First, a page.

Power BI Desktop has been out for GA for over a week now and some of the pro’s out there have come up with some pretty cool tricks. For instance:
But if you’re looking for a way to spice up you report filtering with a little color, try using the Treemap, Column or Funnel chart as a Slicer for those fields that only contain a few unique values. At this point with Power BI, you don’t have any customization options for the Slicer visualization (although I’m sure that is coming down the pipe in a future release). This option won’t work terribly well if the field you would like to use as a slicer has more than a dozen or so unique members, but you can experiment with it and see what you can come up with. Here’s my custom slicers in action.
To multi-select tiles in the custom slicer, just hold Cntrl as you click.
This little trick relies on the natural cross filtering between data regions in the Power BI dashboards. First I created a measure that calculates the distinct count of the field that I wish to use as my slicer. In this case the field is Genre.
Then I added a Treemap/Funnel chart to the report using the field Genre as the Group value and the measure Distinct Count Genre as the Values.
Then just resize the visualization so that the squares are about evenly sized. There’s a few ways you can arrange it, but just play around with it and see what you can come up with.
If you are wondering how I made the column chart slicer, here’s a gif image that shows the steps I used. Enjoy!
What do you think? Leave me a comment below and let me know. Or if you’ve got a neat Power BI trick you’d like to share, let me know, as well. I love to hear new ideas! Thanks for reading!
If PowerPivot, Power Query, and Power View had a baby (don’t ask how) that baby would be called Power BI Desktop Designer. Yesterday the Power BI Desktop Designer was released for general availability, which I promptly downloaded last night at 11:30 PM EST and started playing with. Even as my wife turned out the light and begged me to go to sleep, I persisted! I was too excited. So here’s my first run through (I call it run through because it was late and I didn’t spend a ton of time looking at every little thing).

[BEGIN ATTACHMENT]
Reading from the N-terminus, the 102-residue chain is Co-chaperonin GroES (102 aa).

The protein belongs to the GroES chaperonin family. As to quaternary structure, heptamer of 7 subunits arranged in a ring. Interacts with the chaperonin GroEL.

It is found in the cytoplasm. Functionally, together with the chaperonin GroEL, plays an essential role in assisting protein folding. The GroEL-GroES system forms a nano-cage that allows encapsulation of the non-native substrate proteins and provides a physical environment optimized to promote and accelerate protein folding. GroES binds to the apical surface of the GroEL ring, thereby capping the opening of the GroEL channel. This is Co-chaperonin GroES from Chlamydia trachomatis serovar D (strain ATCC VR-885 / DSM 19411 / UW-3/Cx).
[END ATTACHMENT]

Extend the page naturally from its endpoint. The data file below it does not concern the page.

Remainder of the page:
Download Power BI Desktop
Ok first things first. Download the Power BI Desktop Designer so you can start playing!
Installing it is pretty straight forward so I’ll spare you the details.
Get Data with Power BI Desktop
The first thing I did after installing the Power BI Desktop Designer was Continue reading Power BI Desktop: My First Run Through
As a Business Intelligence Consultant, I do a decent amount of speaking, interacting with the community, and have written and contributed on a few SQL Server books. A question I’m often asked is if I can recommend any good books which brings me to this blog post. I wanted to make you aware of four books for learning data warehousing and other MS BI technologies that I’ve found incredibly helpful over the years I’ve spent designing and implementing enterprise data warehouse and business intelligence solutions. Continue reading My Top Four Books for the MS Business Intelligence Professional
With an estimated 500 million Excel users in the world, it’s no wonder that Excel is the #1 business intelligence too in many organizations around the globe. And with the release of Excel 2013, the collection of powerful and flexible data analysis tools built into Excel has only continued to grow. Microsoft is constantly adding new features and functionality to Power BI at pretty fast rate, so now is a great time to start learning about everything that MS Power BI can offer your organization.
Because Excel is just full of a slew of incredible tools, its important for us to understand the difference between the tools, when you should choose each tool, and the Continue reading Choose Your Weapon: Power BI Edition